During my corporate career I found the most successful and rewarding work was done as a member or leader of a small team. I’ve advocated for the redeployment of successful teams in masse to new challenges, but routinely found leaders undervalued the existing team.
I work in a small team at ArmstrongMcguire. Often the work we do is with small teams; board committees, search committees, staff members, etc. My team at ArmstrongMcguire works because we have a diversity of experience and we respect the strengths of other team members and freely share expertise in the areas that we specialize.
What are the key elements in the successful performance of a small team? My observations and experience point to Cohesion, Communication, Diversity, Accountability and Size. Here are some of my thoughts and the findings of others who have studied the topic:
As an avid golfer and follower of the game, I was intrigued by the lack of success of most of the US Ryder Cup teams with the exception of 2008 team led by Paul Azinger. What he did differently was to employ a technique used in the Navy Seal program. He divided his team into pods based on similar personality traits. When it came time to select the remaining teammates, he let each pod select their final member from a list of qualified candidates. This created a much greater sense of cohesion among a small group formed in a short timeframe.
Communication is another key to successful interaction amongst team members. The size of the team can be a contributing factor. A MSU study found: “Usually, groups smaller than five feel they lack enough diversity. Once the group has grown beyond seven or eight, the more reticent members may stop contributing. In groups of 15 or more, the forceful members often monopolize the discussion. Two or three members may do all the talking. The other members' ideas may never surface.”
An article in the online magazine Chron brings us conclusions about small team communications that relate to the importance of Diversity and Accountability as well. “Creating the opportunity for the group to have regular meetings to brainstorm, discuss the variations on project directions and come up with creative solutions to existing problems will move the group closer together as a unit and is likely to result in a better finished product. The function of a small group is to place employees with different skill sets, job functions and knowledge bases together in an attempt to foster creativity and improve the efficiency in the organization.”
“Accountability within a small group is part of the interaction process. If the group has six employees working together, each person should have roughly the same amount of time and work invested in each project the group works on. Establishing work flow grids, having established deadlines, and requiring the group to keep its manager up to date on each person's progress will help ensure that everyone in the group contributes equally to the project.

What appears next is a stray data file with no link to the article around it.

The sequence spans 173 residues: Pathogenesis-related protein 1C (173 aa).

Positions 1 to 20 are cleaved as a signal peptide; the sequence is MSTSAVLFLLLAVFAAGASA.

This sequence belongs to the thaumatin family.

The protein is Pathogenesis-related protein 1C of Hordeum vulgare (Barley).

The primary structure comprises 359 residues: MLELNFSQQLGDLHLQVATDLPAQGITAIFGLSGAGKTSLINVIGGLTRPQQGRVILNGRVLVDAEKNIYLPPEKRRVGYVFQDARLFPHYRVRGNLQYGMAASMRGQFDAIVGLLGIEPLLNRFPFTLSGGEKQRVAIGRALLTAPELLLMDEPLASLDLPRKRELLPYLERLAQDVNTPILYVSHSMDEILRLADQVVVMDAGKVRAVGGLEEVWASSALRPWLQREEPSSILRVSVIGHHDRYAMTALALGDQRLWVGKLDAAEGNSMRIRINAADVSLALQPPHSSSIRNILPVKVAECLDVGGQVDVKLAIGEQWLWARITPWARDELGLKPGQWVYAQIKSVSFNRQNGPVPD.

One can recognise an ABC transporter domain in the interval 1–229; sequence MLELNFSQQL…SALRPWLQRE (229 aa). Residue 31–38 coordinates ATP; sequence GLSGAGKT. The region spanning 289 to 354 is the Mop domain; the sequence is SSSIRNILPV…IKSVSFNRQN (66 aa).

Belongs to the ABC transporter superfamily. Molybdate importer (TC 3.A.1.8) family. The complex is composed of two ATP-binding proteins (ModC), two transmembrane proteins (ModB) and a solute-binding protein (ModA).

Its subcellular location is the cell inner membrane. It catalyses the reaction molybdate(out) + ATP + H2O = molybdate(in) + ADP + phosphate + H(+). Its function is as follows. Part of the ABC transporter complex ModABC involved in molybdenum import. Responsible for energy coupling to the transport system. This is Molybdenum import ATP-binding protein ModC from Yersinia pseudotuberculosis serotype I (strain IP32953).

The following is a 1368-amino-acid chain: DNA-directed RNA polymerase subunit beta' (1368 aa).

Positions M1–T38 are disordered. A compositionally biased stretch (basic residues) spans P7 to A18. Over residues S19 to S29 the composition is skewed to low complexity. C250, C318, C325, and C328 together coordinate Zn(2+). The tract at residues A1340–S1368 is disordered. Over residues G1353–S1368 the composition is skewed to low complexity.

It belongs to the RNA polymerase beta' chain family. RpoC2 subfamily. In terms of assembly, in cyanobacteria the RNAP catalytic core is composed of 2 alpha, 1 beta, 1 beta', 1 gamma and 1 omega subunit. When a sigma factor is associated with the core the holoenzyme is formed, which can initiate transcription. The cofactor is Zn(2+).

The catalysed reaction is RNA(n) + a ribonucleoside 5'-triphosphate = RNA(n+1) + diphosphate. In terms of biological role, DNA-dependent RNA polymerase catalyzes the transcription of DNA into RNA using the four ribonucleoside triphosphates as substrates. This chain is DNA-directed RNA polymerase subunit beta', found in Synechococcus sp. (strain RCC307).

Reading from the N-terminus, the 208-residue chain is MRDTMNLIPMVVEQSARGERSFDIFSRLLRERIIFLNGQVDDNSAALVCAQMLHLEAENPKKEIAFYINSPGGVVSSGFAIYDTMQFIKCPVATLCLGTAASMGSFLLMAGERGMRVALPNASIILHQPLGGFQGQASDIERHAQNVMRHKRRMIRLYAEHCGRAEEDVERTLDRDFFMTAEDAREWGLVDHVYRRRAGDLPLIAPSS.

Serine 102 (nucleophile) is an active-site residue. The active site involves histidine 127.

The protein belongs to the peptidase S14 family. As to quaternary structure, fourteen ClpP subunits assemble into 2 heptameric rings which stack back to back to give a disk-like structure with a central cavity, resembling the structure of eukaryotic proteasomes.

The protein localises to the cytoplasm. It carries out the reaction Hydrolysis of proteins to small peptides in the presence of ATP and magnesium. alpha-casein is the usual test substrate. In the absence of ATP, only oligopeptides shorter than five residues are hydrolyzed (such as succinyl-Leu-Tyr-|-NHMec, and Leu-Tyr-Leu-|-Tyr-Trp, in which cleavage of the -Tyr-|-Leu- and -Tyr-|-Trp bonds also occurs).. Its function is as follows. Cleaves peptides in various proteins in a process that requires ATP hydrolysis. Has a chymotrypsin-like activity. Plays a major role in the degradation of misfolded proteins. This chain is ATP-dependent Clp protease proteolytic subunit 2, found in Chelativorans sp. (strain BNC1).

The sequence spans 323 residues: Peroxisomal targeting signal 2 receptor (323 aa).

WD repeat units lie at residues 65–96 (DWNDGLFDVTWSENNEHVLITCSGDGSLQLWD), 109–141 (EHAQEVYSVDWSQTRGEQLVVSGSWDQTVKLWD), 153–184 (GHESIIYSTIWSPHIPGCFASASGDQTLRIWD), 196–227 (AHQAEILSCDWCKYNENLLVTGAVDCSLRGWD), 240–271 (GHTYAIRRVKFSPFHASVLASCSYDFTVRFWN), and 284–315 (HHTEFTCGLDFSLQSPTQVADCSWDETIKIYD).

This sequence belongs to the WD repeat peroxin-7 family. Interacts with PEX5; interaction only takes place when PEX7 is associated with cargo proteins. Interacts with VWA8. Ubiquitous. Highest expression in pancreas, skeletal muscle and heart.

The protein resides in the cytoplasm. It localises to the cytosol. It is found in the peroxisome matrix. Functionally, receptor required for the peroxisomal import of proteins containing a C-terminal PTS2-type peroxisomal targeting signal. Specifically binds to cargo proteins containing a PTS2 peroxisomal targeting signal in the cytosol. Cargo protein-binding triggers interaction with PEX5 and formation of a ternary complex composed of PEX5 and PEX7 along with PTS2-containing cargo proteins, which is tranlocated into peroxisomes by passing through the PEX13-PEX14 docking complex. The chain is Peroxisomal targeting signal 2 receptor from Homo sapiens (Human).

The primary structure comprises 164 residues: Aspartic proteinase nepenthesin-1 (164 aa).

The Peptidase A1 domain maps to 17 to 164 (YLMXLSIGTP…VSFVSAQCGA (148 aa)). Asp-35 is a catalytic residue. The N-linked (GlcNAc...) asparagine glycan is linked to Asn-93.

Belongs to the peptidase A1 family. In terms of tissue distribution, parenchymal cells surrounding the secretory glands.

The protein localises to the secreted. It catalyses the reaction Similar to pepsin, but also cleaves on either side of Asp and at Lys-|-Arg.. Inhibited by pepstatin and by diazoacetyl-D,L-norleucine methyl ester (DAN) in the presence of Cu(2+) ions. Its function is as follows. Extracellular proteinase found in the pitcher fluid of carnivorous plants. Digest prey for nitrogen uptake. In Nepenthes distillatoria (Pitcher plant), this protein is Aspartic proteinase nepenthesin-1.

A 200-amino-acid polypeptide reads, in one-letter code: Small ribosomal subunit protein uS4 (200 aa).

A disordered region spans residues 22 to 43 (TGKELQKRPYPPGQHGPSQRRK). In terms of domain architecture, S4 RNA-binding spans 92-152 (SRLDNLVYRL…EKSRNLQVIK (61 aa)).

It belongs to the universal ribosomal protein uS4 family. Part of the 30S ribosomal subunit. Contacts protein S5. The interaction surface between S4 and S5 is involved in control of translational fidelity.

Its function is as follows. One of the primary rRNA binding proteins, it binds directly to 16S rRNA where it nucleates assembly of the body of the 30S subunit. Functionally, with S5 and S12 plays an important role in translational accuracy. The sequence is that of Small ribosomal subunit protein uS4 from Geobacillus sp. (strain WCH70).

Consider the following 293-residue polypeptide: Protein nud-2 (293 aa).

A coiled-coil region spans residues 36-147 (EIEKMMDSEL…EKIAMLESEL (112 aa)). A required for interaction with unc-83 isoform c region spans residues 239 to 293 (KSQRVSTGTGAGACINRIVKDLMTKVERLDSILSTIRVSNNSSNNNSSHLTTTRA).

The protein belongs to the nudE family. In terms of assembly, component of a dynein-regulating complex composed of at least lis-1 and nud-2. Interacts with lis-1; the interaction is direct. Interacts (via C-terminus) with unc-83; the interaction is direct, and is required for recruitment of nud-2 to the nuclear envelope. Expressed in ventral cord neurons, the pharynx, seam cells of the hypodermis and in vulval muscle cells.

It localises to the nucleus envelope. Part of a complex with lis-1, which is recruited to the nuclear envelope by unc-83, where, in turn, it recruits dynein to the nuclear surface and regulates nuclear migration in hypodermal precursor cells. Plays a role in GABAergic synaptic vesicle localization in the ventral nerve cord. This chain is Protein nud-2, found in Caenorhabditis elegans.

A Wharton School of Business study helped determine the optimal size for their learning teams. “Should the most productive team have 4.6 team members, as suggested in a recent article on “How to Build a Great Team” in Fortune magazine? What about naming five or six individuals to each team, which is the number of MBA students chosen each year by Wharton for its 144 separate learning teams?”
So you’ve organized a small team keeping in mind the elements that lead to successful performance. What can you expect?
A University of Chicago study found: “Students’ STEM achievement changed from the 50th percentile for the students who had been taught by the traditional lecture-based instruction to the 65th percentile for the students who had been instructed using various forms of small-group learning methods.”
Better Problem Solving
According to one psychology study, groups of three to five people perform better than individuals when solving complex problems. The research, published in the Journal of Personality and Social Psychology, suggests that groups of three people are able to solve difficult problems better than even the best individuals working alone.
“A study done by consultancy QSM in 2005 seems to indicate that smaller teams are more efficient than larger teams. Not just a little more efficient, but dramatically more efficient. Comparing the cost of a large, internal team of employees versus a small, external team from a “boutique” software development firm, the cost advantage is huge. Even at a rather high $150/hour, the small team of contractors would only cost $600k versus the $1.8M of the large internal team. Communication and coordination overhead rises dramatically with team size...That’s such a powerful effect, in fact, that a large team couldn’t possibly hope to achieve the goal of everyone coordinating their effort. But a small team could.”
If you’re part of a high performing small team or you’re responsible for staffing the next initiative or project, think about how to keep the nucleus of that high performing team together. It may be one of your organization’s most valuable assets!